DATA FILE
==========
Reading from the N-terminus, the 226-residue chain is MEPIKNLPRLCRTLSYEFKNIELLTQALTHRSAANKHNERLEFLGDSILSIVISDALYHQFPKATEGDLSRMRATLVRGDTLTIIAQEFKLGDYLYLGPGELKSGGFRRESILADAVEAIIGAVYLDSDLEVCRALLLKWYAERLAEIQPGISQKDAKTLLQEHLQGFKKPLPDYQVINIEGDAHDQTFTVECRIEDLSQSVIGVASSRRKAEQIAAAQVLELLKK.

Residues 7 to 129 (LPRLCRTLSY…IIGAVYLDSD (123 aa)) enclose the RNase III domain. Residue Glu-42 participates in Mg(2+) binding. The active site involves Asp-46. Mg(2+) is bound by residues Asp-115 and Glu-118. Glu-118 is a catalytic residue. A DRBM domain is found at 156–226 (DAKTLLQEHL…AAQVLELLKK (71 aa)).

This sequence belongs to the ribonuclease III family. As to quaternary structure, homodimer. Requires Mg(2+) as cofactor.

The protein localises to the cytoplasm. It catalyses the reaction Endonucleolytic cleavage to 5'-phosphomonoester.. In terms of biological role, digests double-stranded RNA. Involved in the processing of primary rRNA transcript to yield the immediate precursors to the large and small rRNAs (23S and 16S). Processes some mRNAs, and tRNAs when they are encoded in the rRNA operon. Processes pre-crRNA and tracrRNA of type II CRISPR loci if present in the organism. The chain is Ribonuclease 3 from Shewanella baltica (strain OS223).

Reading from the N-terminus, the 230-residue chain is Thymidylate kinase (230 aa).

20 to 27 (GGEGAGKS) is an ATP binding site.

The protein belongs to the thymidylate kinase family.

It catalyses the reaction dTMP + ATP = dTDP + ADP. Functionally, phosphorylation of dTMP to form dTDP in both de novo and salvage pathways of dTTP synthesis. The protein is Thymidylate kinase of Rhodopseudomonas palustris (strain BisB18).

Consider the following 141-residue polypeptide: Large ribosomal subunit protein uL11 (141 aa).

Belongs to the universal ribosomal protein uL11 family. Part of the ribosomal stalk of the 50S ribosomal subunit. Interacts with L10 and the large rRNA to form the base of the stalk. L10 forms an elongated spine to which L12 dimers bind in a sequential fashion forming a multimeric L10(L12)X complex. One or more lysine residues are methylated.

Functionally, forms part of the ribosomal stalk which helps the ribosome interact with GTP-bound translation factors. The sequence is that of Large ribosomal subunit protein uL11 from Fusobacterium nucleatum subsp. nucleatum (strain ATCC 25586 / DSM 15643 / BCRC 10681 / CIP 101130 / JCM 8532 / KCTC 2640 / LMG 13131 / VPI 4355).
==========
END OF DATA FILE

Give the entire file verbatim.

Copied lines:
Reading from the N-terminus, the 226-residue chain is MEPIKNLPRLCRTLSYEFKNIELLTQALTHRSAANKHNERLEFLGDSILSIVISDALYHQFPKATEGDLSRMRATLVRGDTLTIIAQEFKLGDYLYLGPGELKSGGFRRESILADAVEAIIGAVYLDSDLEVCRALLLKWYAERLAEIQPGISQKDAKTLLQEHLQGFKKPLPDYQVINIEGDAHDQTFTVECRIEDLSQSVIGVASSRRKAEQIAAAQVLELLKK.

Residues 7 to 129 (LPRLCRTLSY…IIGAVYLDSD (123 aa)) enclose the RNase III domain. Residue Glu-42 participates in Mg(2+) binding. The active site involves Asp-46. Mg(2+) is bound by residues Asp-115 and Glu-118. Glu-118 is a catalytic residue. A DRBM domain is found at 156–226 (DAKTLLQEHL…AAQVLELLKK (71 aa)).

This sequence belongs to the ribonuclease III family. As to quaternary structure, homodimer. Requires Mg(2+) as cofactor.

The protein localises to the cytoplasm. It catalyses the reaction Endonucleolytic cleavage to 5'-phosphomonoester.. In terms of biological role, digests double-stranded RNA. Involved in the processing of primary rRNA transcript to yield the immediate precursors to the large and small rRNAs (23S and 16S). Processes some mRNAs, and tRNAs when they are encoded in the rRNA operon. Processes pre-crRNA and tracrRNA of type II CRISPR loci if present in the organism. The chain is Ribonuclease 3 from Shewanella baltica (strain OS223).

Reading from the N-terminus, the 230-residue chain is Thymidylate kinase (230 aa).

20 to 27 (GGEGAGKS) is an ATP binding site.

The protein belongs to the thymidylate kinase family.

It catalyses the reaction dTMP + ATP = dTDP + ADP. Functionally, phosphorylation of dTMP to form dTDP in both de novo and salvage pathways of dTTP synthesis. The protein is Thymidylate kinase of Rhodopseudomonas palustris (strain BisB18).

Consider the following 141-residue polypeptide: Large ribosomal subunit protein uL11 (141 aa).

Belongs to the universal ribosomal protein uL11 family. Part of the ribosomal stalk of the 50S ribosomal subunit. Interacts with L10 and the large rRNA to form the base of the stalk. L10 forms an elongated spine to which L12 dimers bind in a sequential fashion forming a multimeric L10(L12)X complex. One or more lysine residues are methylated.

Functionally, forms part of the ribosomal stalk which helps the ribosome interact with GTP-bound translation factors. The sequence is that of Large ribosomal subunit protein uL11 from Fusobacterium nucleatum subsp. nucleatum (strain ATCC 25586 / DSM 15643 / BCRC 10681 / CIP 101130 / JCM 8532 / KCTC 2640 / LMG 13131 / VPI 4355).